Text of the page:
Objective: to examine the association of parity with mortality in later life.
Design: a longitudinal, community-based study.
Setting: semi-rural town of Dubbo, NSW, Australia.
Subjects: a total of 1,571 women and 1,233 men 60 years and older first examined in 1988-89.
Outcome measures: all-cause and cause-specific mortality rates analysed over 16-year follow-up. Hazard ratios obtained from proportional hazards models employing conventional predictors, potential confounders and measure of parity.
Results: increasing parity in women was weakly associated with overweight, diabetes and hypertension. All-cause mortality fell progressively with increasing parity in women (hazard ratio and 95% confidence intervals): childless, 1.00; 1 child, 1.03 (0.75-1.43); 2 children, 0.83 (0.61-1.11); 3 children, 0.80 (0.60-1.08); 4 children, 0.91 (0.66-1.25); 5 children, 0.70 (0.49-1.01); 6+ children, 0.60 (0.43-0.85) (trend for parity P<0.002). This result was similar whether or not hypertension, diabetes and overweight were included in multivariate models adjusting for social variables and other confounders. The reduction in all-cause mortality was accompanied by a parallel reduction in deaths from cancer and respiratory conditions, while coronary heart disease mortality increased 60-111% in all parous women.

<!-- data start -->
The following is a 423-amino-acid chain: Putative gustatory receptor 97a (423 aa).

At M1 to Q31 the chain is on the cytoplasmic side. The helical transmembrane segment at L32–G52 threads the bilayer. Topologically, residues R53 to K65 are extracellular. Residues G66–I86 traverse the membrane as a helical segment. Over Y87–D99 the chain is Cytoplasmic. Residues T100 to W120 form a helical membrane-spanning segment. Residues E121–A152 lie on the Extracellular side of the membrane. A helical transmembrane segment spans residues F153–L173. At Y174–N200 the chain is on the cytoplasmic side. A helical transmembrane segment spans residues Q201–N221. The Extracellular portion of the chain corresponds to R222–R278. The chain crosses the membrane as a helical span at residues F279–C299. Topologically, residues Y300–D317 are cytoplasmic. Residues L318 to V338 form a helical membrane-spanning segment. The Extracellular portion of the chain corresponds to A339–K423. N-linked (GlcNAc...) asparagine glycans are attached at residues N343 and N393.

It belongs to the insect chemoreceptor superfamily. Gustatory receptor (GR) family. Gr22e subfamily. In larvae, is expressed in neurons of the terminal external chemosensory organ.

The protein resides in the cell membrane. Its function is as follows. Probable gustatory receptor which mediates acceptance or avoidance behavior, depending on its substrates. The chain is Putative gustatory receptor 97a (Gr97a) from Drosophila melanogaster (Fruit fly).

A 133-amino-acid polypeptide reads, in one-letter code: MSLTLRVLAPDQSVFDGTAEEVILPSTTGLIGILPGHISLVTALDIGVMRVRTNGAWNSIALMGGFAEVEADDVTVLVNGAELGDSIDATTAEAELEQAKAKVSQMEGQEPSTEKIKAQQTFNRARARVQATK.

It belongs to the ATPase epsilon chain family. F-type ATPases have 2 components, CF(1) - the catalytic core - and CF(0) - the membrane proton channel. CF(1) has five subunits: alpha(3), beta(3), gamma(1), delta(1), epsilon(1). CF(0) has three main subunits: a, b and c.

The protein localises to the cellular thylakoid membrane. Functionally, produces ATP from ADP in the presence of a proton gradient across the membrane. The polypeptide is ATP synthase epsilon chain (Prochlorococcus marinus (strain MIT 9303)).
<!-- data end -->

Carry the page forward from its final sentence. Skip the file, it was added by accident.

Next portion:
Conclusion: there was increased all-cause mortality in later life in childless women, accompanied by reduced mortality as parity increased. Underlying mechanisms are unclear but findings may have public health importance.